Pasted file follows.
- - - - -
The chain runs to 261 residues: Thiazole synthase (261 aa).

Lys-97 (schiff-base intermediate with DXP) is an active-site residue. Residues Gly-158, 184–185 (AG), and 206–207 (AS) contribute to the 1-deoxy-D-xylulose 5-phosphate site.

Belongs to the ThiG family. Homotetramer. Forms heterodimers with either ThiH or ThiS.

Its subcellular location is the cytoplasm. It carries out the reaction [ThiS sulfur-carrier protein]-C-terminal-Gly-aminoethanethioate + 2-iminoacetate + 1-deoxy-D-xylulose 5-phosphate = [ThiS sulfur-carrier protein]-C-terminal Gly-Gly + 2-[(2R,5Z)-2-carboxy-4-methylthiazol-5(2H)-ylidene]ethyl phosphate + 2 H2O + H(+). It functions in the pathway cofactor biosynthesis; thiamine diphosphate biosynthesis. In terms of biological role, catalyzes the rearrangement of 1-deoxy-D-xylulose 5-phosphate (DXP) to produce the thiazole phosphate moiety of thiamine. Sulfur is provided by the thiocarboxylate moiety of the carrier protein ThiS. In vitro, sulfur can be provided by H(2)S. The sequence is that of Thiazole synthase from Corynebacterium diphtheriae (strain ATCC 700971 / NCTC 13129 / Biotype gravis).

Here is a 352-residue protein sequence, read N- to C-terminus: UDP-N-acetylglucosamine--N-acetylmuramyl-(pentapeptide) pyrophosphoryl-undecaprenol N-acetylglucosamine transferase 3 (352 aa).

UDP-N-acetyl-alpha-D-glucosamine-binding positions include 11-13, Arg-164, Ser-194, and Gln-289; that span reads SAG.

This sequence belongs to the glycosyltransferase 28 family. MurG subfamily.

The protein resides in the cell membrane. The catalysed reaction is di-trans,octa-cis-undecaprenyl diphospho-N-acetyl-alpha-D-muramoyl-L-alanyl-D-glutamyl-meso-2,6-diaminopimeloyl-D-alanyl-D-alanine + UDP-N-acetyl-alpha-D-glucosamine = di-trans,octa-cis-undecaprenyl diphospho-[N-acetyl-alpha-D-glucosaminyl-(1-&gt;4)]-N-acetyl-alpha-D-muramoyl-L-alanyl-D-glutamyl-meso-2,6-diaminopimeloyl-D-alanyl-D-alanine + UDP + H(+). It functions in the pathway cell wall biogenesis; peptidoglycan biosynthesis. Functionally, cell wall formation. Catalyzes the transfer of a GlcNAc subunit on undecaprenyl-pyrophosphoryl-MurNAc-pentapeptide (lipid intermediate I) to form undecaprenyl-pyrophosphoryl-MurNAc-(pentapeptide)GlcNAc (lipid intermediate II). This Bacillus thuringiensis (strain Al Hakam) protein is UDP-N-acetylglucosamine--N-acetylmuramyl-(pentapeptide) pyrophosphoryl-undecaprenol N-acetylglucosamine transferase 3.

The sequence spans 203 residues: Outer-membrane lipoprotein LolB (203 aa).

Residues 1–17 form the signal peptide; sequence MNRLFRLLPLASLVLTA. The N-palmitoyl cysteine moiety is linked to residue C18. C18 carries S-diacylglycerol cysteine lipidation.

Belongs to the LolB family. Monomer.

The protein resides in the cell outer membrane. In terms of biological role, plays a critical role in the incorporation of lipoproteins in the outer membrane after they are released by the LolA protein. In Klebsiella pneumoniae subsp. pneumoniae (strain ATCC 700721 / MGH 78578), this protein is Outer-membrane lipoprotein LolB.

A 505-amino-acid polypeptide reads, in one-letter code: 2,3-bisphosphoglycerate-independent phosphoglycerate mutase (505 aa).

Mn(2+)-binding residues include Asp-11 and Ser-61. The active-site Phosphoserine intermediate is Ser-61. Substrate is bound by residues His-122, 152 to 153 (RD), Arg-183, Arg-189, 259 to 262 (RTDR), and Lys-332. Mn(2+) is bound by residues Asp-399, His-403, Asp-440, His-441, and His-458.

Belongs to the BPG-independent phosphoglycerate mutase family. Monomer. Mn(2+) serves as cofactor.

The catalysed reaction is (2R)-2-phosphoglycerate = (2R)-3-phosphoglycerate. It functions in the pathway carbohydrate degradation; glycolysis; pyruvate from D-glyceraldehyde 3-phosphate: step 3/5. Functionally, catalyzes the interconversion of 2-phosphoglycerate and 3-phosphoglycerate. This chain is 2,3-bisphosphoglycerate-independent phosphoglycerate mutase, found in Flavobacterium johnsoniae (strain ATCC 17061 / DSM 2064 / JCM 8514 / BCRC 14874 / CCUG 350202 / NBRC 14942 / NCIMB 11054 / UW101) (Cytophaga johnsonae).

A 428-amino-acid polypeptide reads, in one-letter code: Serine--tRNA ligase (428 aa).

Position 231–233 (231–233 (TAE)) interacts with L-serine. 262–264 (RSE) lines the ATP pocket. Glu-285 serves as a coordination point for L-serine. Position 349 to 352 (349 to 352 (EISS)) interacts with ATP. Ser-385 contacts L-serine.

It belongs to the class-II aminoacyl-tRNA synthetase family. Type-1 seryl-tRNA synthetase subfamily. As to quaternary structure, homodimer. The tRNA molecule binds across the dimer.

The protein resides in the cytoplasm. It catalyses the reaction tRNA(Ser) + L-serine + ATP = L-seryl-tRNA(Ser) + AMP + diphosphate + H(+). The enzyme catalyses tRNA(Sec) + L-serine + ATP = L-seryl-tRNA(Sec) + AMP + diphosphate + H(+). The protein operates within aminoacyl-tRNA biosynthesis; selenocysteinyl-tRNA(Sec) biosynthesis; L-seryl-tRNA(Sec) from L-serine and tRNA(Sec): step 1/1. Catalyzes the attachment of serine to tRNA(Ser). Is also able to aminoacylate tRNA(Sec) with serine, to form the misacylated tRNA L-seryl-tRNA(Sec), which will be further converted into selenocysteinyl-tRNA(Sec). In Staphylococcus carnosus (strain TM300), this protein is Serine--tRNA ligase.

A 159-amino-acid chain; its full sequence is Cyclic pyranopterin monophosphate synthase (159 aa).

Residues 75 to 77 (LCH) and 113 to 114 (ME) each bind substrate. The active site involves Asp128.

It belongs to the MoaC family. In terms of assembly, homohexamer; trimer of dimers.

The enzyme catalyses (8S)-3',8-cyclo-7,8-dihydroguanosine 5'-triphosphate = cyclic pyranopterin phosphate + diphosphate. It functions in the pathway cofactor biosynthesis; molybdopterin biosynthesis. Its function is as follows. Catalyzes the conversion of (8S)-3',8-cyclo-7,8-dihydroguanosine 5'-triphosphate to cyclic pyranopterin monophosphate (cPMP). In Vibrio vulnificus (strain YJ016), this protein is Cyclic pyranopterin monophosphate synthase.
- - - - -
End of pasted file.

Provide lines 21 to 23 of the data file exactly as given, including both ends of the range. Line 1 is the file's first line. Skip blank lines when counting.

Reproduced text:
A 159-amino-acid chain; its full sequence is Cyclic pyranopterin monophosphate synthase (159 aa).

Residues 75 to 77 (LCH) and 113 to 114 (ME) each bind substrate. The active site involves Asp128.

It belongs to the MoaC family. In terms of assembly, homohexamer; trimer of dimers.